Taxi Driver

  • 1976
  • Movie
  • R
  • Drama

A landmark of 70s American cinema that announced to the world the arrival of director Martin Scorsese, screenwriter Paul Schrader and star Robert De Niro. Though critics remain divided over the ultimate merits of TAXI DRIVER, it is an undeniably brilliant, nightmarish portrait of one man's personal hell. TAXI DRIVER is an alarmingly plausible character...read more

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A landmark of 70s American cinema that announced to the world the arrival of director Martin Scorsese, screenwriter Paul Schrader and star Robert De Niro. Though critics remain divided over the ultimate merits of TAXI DRIVER, it is an undeniably brilliant, nightmarish portrait of one man's personal hell.

TAXI DRIVER is an alarmingly plausible character study of Vietnam vet Travis Bickle (De Niro), an alienated insomniac who spends his nights driving a New York cab. Much of what we see of the city is viewed through his windshield. After long night shifts, he still can't sleep and spends hours in

porno theatres or alone in his squalid room. He has nothing but contempt for the "scum" he sees all around him and prophesies that someday a big rain will come and clean all the filth from the streets. Travis' world brightens a little when he sees a beautiful blonde woman, Betsy (Cybill Shepherd),

in the campaign offices of presidential candidate Charles Palantine (Leonard Harris). He quickly develops a crush on her, and she finds him intriguing enough to agree to go out with him. When he takes her, though, to a porn film (the only type of movie he knows) she walks out in disgust. An even

more frustrated Travis then meets Iris (Jodie Foster), a 12-year-old runaway turned prostitute who is managed by a long-haired pimp known as Sport (Harvey Keitel). Travis becomes obsessed with "rescuing" Iris from her situation, turning himself into a one-man killing machine as he prepares for a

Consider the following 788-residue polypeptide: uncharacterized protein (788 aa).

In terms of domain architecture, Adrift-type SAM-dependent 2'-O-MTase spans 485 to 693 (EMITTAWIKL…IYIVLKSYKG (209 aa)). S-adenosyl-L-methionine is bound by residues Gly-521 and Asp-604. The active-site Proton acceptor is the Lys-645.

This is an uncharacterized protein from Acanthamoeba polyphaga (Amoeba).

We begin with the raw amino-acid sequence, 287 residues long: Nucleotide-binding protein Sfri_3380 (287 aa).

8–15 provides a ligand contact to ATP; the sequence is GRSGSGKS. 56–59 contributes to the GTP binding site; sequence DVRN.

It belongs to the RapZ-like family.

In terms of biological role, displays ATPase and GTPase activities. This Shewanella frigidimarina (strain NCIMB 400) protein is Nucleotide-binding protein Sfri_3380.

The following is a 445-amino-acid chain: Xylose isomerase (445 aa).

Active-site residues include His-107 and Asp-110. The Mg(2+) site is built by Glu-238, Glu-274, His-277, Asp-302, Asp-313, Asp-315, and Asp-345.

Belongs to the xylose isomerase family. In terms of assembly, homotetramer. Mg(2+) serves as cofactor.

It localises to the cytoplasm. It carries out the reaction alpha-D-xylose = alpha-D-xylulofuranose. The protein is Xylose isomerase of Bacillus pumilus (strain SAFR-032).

bloody crusade which he believes will put the world to rights.

TAXI DRIVER is a fevered, paranoid take on the perils of contemporary urban life. Scorsese paints a picture of New York City with stark, unforgettable images--steaming sewers, rainslicked streets, glaring neon lights--that together constitute a vision of hell on earth. All this is helped immensely

by Bernard Herrmann's visceral score (his last; he passed away a day after its completion), and Michael Chapman's grainy cinematography. The climactic killing sequence is a sustained, hallucinatory triumph of shot composition and editing--as stomach-churning as it is technically astonishing. (Much

of the negative critical reaction to the film focused on Scorsese's moral stance toward this bloodbath, claiming--short-sightedly--that it is portrayed as a positive, cleansing ritual that redeems Travis' character. TAXI DRIVER is far more ironic and multi-layered than such an interpretation

suggests.)

De Niro's mesmerizing performance is central to the film's success. He appears in nearly every scene and we see nearly everything through his skewed vision. He commands the screen and evokes such power and authority--even during Travis's meekest moments--that we are inexorably drawn into his life.

Shepherd is highly effective as the Hitchcockian icy blonde, and the young Jodie Foster effortlessly conveys both youthful innocence and a street-smart, wise-beyond-her-years quality. Her breakfast scene with De Niro is riveting. In smaller roles, Boyle is great fun as an eccentric cabbie;

comedian/filmmaker Albert Brooks plays Shepherd's somewhat nerdy co-worker; and Harvey Keitel makes a memorably sleazy Sport.

TAXI DRIVER won the Golden Palm at the Cannes Film Festival, and Scorsese and De Niro were honored as Best Director and Best Actor by the New York Film Critics.

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  • Released: 1976
  • Rating: R
  • Review: A landmark of 70s American cinema that announced to the world the arrival of director Martin Scorsese, screenwriter Paul Schrader and star Robert De Niro. Though critics remain divided over the ultimate merits of TAXI DRIVER, it is an undeniably brilliant,… (more)

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